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We’ve all seen it; the person who opens their gift on Christmas morning and sees their friend has made them a decoupage planter. This sort of gift gets accolades from the receiver and all of a sudden the megapixel camera of the year you gave them seems quite trite.

Timeless, practical and thoughtful gifts from the heart can matter the most during the holidays and save you from being heckled by your credit card company in the New Year.

Here’s our list of the Top Five things you can turn from trash into Christmas gold.

1. Rubber Boot Planter

Cost: Varies $10-$20
Nowadays folks don’t just wear rubber boots, they wear funky boots. There are a slew of colorful printed rubber boots on the market. The down side-they’re often esthetically rich and performance poor. If your boots have sprung a leak make them into a planter for someone and pick a little seedling to go inside.

Step 1: Seal the bottom of the boot with a cheap flexible repair adhesive, or simply line the boot with plastic. Stuff newspaper into the toe so the boot keeps its shape.

Step 2: Fill it with your compost soil or regular soil halfway and then plant your little sapling or plant. Herbs are great, and for Christmas you can plant some mint.

2. Handmade Repurposed Glass Ornaments

Cost: $0
Step 1: Take old glass ornaments you’ve outgrown or that your mother gave you when you were first starting out.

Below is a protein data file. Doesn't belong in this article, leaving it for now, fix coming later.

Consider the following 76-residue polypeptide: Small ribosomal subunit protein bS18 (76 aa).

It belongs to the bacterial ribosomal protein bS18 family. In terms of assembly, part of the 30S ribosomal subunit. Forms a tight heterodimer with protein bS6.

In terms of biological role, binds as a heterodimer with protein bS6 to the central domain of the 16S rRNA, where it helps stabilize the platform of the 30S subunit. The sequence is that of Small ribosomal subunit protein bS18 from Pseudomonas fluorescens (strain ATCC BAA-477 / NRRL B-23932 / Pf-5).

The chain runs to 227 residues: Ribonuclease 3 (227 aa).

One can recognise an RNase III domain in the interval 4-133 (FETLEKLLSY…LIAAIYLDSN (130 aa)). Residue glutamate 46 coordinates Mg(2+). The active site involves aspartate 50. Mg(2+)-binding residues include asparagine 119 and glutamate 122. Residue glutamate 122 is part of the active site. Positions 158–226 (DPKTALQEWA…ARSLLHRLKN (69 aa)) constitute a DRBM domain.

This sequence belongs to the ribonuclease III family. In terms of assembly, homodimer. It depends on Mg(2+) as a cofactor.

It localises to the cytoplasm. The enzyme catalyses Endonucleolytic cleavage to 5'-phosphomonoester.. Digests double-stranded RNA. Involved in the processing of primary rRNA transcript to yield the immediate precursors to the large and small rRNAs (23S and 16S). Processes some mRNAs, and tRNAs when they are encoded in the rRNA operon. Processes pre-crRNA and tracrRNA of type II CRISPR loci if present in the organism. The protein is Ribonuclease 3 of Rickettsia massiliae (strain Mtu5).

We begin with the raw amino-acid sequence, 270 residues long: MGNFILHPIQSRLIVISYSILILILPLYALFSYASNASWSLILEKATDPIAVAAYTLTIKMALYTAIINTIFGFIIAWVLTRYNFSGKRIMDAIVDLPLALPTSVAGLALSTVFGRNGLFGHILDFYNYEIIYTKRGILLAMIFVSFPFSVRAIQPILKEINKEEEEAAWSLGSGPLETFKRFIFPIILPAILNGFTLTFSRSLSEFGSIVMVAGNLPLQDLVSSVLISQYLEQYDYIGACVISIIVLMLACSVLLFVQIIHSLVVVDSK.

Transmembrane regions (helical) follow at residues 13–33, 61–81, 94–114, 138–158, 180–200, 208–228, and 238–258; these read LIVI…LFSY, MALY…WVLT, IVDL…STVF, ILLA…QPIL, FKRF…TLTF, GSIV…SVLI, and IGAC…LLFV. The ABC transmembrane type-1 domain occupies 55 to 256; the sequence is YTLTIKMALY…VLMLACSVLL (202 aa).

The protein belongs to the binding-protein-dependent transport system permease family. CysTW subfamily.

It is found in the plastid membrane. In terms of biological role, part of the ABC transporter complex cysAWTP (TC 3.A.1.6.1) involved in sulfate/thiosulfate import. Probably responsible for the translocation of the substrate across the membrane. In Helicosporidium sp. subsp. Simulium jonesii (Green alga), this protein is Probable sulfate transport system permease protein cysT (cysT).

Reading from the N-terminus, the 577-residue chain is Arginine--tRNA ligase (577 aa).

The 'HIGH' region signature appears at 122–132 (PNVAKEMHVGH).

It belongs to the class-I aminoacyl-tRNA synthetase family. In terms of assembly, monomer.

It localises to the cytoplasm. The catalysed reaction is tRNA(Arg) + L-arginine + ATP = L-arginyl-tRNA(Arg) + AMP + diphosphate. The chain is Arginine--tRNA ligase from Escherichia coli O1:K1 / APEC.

Step 2: Tear colorful fabric strips from old shirts or your used fabric pile and thread them through the top of the ornament. Space them evenly, using the number of strips that looks best to you. Or you can cover the ball entirely. A dot of glue in the middle of each strip will help hold them in place. You can sew the loose ends if you have time to make the ties look cleaner, or add a bow at the top or bottom.

Step 3: Paint the person’s name you are giving the ornament to on the ornament and you’ve got a ravishing recycled ornament.

3. Lightbulb Ornaments

Cost: $5 to $10 depending on what supplies you have on hand.
Have a Lightbulb moment and make your own inexpensive luminescent gifts! These will require a little more effort but if you have small family on your team you can make loads of these great-recycled lightbulb ornaments in no time.

What you will need: